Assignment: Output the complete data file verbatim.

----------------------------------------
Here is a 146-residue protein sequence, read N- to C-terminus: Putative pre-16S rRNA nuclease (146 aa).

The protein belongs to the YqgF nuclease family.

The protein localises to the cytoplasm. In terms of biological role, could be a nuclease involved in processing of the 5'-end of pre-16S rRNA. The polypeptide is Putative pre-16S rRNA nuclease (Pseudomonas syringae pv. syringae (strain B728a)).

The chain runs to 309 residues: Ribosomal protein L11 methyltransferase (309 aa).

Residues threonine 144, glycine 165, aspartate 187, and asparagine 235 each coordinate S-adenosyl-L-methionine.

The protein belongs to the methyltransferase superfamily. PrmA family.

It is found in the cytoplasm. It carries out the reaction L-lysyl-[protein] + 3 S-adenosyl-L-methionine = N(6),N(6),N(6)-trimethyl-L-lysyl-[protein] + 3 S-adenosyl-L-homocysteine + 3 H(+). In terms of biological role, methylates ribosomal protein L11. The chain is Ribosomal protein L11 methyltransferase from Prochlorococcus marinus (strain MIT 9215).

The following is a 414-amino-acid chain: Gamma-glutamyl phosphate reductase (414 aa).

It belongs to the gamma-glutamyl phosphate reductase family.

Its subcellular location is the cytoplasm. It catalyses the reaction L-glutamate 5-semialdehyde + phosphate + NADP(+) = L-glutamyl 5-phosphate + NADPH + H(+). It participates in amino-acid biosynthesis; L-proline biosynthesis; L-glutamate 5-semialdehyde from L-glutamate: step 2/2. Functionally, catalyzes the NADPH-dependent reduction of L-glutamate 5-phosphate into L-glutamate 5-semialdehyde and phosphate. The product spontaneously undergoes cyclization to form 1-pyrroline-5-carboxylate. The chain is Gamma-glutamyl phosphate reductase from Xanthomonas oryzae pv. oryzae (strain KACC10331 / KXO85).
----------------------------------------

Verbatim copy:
Here is a 146-residue protein sequence, read N- to C-terminus: Putative pre-16S rRNA nuclease (146 aa).

The protein belongs to the YqgF nuclease family.

The protein localises to the cytoplasm. In terms of biological role, could be a nuclease involved in processing of the 5'-end of pre-16S rRNA. The polypeptide is Putative pre-16S rRNA nuclease (Pseudomonas syringae pv. syringae (strain B728a)).

The chain runs to 309 residues: Ribosomal protein L11 methyltransferase (309 aa).

Residues threonine 144, glycine 165, aspartate 187, and asparagine 235 each coordinate S-adenosyl-L-methionine.

The protein belongs to the methyltransferase superfamily. PrmA family.

It is found in the cytoplasm. It carries out the reaction L-lysyl-[protein] + 3 S-adenosyl-L-methionine = N(6),N(6),N(6)-trimethyl-L-lysyl-[protein] + 3 S-adenosyl-L-homocysteine + 3 H(+). In terms of biological role, methylates ribosomal protein L11. The chain is Ribosomal protein L11 methyltransferase from Prochlorococcus marinus (strain MIT 9215).

The following is a 414-amino-acid chain: Gamma-glutamyl phosphate reductase (414 aa).

It belongs to the gamma-glutamyl phosphate reductase family.

Its subcellular location is the cytoplasm. It catalyses the reaction L-glutamate 5-semialdehyde + phosphate + NADP(+) = L-glutamyl 5-phosphate + NADPH + H(+). It participates in amino-acid biosynthesis; L-proline biosynthesis; L-glutamate 5-semialdehyde from L-glutamate: step 2/2. Functionally, catalyzes the NADPH-dependent reduction of L-glutamate 5-phosphate into L-glutamate 5-semialdehyde and phosphate. The product spontaneously undergoes cyclization to form 1-pyrroline-5-carboxylate. The chain is Gamma-glutamyl phosphate reductase from Xanthomonas oryzae pv. oryzae (strain KACC10331 / KXO85).